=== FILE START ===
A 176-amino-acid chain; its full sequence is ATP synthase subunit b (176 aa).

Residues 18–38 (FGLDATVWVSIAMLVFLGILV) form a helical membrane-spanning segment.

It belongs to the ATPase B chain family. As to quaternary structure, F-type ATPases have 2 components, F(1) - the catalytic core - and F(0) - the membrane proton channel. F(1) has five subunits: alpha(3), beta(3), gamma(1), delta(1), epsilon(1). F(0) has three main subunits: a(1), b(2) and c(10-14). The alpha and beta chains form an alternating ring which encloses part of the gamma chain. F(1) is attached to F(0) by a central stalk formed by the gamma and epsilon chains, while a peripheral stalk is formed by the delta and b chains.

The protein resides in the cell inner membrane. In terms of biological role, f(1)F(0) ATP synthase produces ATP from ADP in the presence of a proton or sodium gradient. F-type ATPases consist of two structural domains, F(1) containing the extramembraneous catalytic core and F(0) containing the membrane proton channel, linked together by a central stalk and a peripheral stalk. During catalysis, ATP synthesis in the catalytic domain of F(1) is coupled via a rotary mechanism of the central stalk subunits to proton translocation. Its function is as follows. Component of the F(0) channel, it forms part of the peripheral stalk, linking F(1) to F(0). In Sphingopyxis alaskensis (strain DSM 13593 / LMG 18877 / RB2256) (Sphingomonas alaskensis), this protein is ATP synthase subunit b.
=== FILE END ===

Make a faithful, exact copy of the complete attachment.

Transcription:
A 176-amino-acid chain; its full sequence is ATP synthase subunit b (176 aa).

Residues 18–38 (FGLDATVWVSIAMLVFLGILV) form a helical membrane-spanning segment.

It belongs to the ATPase B chain family. As to quaternary structure, F-type ATPases have 2 components, F(1) - the catalytic core - and F(0) - the membrane proton channel. F(1) has five subunits: alpha(3), beta(3), gamma(1), delta(1), epsilon(1). F(0) has three main subunits: a(1), b(2) and c(10-14). The alpha and beta chains form an alternating ring which encloses part of the gamma chain. F(1) is attached to F(0) by a central stalk formed by the gamma and epsilon chains, while a peripheral stalk is formed by the delta and b chains.

The protein resides in the cell inner membrane. In terms of biological role, f(1)F(0) ATP synthase produces ATP from ADP in the presence of a proton or sodium gradient. F-type ATPases consist of two structural domains, F(1) containing the extramembraneous catalytic core and F(0) containing the membrane proton channel, linked together by a central stalk and a peripheral stalk. During catalysis, ATP synthesis in the catalytic domain of F(1) is coupled via a rotary mechanism of the central stalk subunits to proton translocation. Its function is as follows. Component of the F(0) channel, it forms part of the peripheral stalk, linking F(1) to F(0). In Sphingopyxis alaskensis (strain DSM 13593 / LMG 18877 / RB2256) (Sphingomonas alaskensis), this protein is ATP synthase subunit b.